“It’s the biggest race of the year as far as I’m concerned,” says 1997 and 2000 Milk Bowl champion Phil Scott. “To win that race means a lot. In actuality, it means almost as much as winning a track title - it’s special. But it’s a tough race to win. I’d love to win a third one, but I’m very happy and very fortunate to have won two.”
2004 winner Cris Michaud echoes those sentiments, “Around here, it’s the biggest race there is, it’s right up there with winning the championship.” He added his thoughts about the yearly pre-race ceremonies honoring former winners, “As a past winner you’ll always be able to go out there and stand with those champions even when you retire from racing.”
(PHOTO AT RIGHT: Previous Milk Bowl winners class picture taken during the 1991 prerace ceremonies. Competing that year were Kevin Lepage, Jean-Paul Cabana, Dave Dion, Robbie Crouch and Beaver Dragon - Dan Beede went on to win)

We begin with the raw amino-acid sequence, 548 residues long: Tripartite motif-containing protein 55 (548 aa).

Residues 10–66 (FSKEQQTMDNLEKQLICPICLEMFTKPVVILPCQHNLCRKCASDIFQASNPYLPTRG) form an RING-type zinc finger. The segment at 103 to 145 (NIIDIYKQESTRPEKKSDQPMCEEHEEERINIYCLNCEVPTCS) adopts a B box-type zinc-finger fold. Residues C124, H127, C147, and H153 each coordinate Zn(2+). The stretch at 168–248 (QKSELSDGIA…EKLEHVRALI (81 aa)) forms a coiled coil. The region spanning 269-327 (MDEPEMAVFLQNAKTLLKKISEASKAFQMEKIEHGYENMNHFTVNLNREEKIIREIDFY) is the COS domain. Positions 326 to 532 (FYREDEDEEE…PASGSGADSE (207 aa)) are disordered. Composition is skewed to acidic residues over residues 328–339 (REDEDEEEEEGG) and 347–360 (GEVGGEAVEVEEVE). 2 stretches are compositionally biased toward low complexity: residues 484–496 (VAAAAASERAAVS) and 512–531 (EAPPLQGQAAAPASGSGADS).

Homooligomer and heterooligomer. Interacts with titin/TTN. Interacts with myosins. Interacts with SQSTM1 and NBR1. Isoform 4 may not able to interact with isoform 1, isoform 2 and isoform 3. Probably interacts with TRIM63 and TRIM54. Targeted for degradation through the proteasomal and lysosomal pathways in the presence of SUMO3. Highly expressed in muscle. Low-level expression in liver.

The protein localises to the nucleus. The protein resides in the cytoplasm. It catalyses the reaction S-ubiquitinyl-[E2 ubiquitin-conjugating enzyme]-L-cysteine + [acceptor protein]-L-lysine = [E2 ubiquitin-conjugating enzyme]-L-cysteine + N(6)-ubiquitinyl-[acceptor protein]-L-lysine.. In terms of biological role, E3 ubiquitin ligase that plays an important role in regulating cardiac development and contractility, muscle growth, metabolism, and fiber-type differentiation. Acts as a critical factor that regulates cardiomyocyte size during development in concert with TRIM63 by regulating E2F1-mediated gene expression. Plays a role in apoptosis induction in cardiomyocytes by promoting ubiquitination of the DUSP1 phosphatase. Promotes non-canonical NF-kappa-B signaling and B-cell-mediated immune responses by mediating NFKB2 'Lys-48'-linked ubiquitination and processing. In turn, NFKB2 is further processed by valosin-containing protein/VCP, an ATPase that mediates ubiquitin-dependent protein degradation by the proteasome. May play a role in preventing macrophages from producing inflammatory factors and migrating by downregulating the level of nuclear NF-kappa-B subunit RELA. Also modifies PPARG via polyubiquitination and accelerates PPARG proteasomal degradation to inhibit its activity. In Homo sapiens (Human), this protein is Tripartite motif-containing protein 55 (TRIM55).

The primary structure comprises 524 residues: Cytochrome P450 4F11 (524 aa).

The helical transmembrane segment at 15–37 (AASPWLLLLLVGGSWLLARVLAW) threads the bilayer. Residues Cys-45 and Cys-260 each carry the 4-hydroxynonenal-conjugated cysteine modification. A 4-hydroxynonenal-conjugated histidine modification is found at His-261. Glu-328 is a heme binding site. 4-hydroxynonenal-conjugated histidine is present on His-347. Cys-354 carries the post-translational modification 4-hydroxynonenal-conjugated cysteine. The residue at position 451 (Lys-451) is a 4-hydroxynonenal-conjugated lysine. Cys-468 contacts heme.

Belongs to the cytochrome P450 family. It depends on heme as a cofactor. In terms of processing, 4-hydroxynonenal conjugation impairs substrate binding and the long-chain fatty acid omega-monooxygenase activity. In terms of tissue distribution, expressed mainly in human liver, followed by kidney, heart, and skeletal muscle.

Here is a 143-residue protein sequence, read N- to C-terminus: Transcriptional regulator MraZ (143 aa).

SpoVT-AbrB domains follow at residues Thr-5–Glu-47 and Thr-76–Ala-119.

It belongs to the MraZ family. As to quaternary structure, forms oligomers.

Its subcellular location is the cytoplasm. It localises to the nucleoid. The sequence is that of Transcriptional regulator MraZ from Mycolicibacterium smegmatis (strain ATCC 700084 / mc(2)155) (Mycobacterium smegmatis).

Last year, the 42nd running of the New England Dodge Dealers Milk Bowl took on even more significance. Not only did it finish out the Thunder Road season and conclude the American-Canadian Tour’s schedule, but it was also is the last event of the ACTion Super Series celebrating the Tour’s 20th anniversary. As the Milk Bowl winner, Quebec’s Patrick Laperle took home over $10,000, a far cry from the purse in the race’s early days.
“I think it was $315, that was something!” exclaimed 1967 winner Larry Demar. “It didn’t pay for the weekend.
So at the end of the day when the sun sets from atop turn four and darkness descends on a racing season come and gone, a few more drivers will be track champions, while one will stand alone as a Milk Bowl winner. It won’t be long now until the snow flies and the long Vermont winter sets in. Yet for a few, there is the joy and pleasure of knowing they have, at least for a single glorious day, fended off all challengers. Others will look ahead with hope at the possibilities that another year of racing will bring, no matter how far away it may seem.
Maybe one day, they too, will be able to say that just once, they were a Milk Bowl champion, and that they got to kiss a cow.